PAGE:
Study of New Epilepsy Treatment Underway at URMC
September 14, 2007
The University of Rochester Medical Center (URMC) is participating in a multi-center study of a new medical device to treat epilepsy. The Rochester study is being overseen by neurologists Michel Berg, M.D. and James Fessler, M.D., and neurosurgeons Web Pilcher, M.D., Ph.D. and Jason Schwalb, M.D.
“Uncontrolled seizures related to epilepsy are generally treated with medications,” said Berg, medical director of the Strong Epilepsy Center. “However, many individuals treated with medication alone continue to experience seizures or have unacceptable medication side effects. If these patients are not candidates for epilepsy surgery, then options to effectively control their seizures are limited.”
The Responsive Neurostimulator System (RNS) is an implantable device that is designed to suppress seizures in patients with epilepsy before any symptoms appear, much like implantable cardiac pacemakers are intended to detect abnormal heart rhythms and then deliver electrical stimulation to correct them. Neuropace, the California-based developer and manufacturer of the RNS system, is funding the trial. URMC is one of 28 centers across the country testing the new technology.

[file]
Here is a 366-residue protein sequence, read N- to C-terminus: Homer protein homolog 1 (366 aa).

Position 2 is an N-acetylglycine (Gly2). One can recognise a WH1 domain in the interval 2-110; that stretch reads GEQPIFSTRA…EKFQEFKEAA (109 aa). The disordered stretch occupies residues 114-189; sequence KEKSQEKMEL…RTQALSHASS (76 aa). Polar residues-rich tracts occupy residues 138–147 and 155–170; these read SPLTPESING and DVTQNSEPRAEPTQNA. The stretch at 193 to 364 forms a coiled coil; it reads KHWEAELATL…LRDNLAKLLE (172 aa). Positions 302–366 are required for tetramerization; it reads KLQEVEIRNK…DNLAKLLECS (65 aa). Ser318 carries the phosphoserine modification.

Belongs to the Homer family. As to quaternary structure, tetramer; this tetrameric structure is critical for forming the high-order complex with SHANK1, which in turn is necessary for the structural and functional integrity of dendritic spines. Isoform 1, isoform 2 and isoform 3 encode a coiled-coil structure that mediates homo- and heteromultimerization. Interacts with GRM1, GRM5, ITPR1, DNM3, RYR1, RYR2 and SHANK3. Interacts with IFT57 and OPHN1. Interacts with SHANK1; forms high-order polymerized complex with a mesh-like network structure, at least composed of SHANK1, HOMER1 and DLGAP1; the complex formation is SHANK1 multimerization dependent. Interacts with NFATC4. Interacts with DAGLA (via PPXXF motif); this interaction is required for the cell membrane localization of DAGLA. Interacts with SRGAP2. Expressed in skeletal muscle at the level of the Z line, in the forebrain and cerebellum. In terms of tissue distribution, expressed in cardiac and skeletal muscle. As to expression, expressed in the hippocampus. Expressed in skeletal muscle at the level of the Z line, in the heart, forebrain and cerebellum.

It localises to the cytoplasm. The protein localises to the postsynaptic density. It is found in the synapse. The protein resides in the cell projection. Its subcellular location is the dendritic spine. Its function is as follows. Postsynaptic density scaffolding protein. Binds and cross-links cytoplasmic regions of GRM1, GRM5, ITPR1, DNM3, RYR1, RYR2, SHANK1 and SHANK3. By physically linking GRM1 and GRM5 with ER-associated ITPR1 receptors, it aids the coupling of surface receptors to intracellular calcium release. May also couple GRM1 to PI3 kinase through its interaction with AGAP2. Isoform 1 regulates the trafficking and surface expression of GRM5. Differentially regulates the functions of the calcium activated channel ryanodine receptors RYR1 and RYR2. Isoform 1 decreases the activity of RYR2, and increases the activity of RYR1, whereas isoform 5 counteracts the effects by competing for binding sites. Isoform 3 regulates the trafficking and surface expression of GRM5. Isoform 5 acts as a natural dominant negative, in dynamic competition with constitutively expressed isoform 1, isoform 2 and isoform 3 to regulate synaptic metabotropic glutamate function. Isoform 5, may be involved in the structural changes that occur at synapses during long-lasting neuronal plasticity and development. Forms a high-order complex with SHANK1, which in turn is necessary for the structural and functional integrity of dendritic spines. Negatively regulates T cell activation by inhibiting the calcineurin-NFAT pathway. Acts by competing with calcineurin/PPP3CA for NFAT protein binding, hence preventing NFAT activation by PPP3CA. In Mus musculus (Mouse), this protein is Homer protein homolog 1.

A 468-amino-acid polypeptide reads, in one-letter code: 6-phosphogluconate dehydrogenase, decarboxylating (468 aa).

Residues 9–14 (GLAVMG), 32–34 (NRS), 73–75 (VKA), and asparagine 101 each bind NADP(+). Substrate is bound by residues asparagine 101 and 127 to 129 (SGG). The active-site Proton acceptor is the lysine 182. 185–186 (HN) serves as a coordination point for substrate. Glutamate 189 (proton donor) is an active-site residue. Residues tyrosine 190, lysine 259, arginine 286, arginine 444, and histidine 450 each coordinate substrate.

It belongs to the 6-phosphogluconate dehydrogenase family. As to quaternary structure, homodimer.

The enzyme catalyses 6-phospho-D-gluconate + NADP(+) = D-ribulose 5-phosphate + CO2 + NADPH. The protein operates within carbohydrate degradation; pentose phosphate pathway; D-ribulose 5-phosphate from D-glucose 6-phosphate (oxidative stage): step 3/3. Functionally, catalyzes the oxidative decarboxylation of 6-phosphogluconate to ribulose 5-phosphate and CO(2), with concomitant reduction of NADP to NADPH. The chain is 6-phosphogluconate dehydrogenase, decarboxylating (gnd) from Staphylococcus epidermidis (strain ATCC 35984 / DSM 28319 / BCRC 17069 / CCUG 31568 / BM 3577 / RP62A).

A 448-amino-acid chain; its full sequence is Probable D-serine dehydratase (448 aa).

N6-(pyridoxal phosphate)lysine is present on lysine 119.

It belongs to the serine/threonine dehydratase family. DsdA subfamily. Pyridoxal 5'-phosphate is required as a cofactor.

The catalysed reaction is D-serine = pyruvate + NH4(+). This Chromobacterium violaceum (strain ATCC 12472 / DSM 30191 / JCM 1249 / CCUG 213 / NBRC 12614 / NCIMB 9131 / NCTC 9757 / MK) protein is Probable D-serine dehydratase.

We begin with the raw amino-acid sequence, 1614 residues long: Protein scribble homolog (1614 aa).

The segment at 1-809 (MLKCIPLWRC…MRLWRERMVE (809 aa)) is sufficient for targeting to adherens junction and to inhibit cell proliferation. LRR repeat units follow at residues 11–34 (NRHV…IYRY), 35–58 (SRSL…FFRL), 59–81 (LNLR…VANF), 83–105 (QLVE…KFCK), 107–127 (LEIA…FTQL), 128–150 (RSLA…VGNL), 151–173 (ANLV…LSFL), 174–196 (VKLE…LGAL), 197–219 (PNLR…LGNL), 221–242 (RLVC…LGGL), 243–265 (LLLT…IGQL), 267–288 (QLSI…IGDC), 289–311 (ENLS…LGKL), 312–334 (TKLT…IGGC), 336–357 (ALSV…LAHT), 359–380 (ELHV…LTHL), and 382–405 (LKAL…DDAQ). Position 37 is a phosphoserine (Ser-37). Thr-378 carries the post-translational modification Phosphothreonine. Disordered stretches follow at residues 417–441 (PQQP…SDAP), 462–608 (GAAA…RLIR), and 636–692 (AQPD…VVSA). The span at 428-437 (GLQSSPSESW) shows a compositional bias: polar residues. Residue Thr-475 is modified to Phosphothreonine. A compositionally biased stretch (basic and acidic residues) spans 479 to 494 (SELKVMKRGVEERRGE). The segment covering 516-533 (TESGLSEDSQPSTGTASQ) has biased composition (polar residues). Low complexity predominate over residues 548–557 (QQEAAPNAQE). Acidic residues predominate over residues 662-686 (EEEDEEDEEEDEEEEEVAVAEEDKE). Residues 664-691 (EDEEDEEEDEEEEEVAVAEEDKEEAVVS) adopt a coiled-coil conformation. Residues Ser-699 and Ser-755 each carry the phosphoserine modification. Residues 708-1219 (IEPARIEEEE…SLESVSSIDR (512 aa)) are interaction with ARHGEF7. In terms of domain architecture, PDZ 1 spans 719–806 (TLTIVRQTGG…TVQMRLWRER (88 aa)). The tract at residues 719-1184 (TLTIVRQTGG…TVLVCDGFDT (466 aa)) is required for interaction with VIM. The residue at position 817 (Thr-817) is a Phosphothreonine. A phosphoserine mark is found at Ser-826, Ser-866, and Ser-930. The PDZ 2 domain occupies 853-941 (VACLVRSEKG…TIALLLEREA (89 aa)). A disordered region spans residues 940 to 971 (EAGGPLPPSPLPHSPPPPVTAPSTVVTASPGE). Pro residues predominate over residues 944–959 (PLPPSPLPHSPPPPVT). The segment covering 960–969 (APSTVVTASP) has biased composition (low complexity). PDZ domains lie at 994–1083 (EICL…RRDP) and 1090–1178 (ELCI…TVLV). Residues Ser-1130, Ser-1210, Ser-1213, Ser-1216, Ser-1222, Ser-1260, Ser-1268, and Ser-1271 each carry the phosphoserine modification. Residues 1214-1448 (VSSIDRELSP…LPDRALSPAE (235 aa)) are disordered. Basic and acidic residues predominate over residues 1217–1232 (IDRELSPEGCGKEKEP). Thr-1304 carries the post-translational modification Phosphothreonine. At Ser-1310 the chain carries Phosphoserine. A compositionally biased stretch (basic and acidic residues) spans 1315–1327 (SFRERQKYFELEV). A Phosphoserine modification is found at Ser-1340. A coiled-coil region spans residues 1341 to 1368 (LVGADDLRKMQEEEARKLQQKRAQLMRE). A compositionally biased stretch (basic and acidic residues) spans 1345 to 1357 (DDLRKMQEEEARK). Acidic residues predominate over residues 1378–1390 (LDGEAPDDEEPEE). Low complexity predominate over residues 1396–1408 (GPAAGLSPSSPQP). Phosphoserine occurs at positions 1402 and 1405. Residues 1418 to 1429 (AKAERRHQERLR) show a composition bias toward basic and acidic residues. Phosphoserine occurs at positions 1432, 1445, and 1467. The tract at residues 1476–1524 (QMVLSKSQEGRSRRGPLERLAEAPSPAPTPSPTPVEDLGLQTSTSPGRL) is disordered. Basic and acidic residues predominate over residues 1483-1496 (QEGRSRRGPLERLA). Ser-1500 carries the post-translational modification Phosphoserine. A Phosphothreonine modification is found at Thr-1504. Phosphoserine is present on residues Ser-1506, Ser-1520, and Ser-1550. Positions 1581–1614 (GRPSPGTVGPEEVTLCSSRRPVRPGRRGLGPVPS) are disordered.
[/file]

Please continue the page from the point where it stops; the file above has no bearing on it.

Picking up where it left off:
The RNS is surgically implanted under the scalp and connected to one or two leads – insulated wires with electrodes at the end. These leads are implanted within the patient’s brain or placed on the brain surface, in the area of the presumed seizure origin. The RNS continuously monitors the patient’s brain waves and when seizure activity is detected, the device delivers brief and mild electrical stimulation through the leads in an attempt to suppress seizures within seconds.
After the RNS is implanted, patients visit their neurologist for follow-up appointments. The neurologist uses a modified laptop computer to program the device to recognize the patient’s seizure activity. The data is captured by holding a “wand” over the devise in the patient’s head which allows the information to be wirelessly transmitted.
Epilepsy is a common neurological condition affecting about 2.5 million Americans of all ages. Despite treatment with antiepileptic medications, approximately 40-50% of people with epilepsy continue to experience seizures or have intolerable medication side effects. Some patients are candidates for epilepsy surgery to remove the seizure focus. However, patients with some types of epilepsy are unlikely to respond to surgery or may be at high risk for surgery-related neurological complications.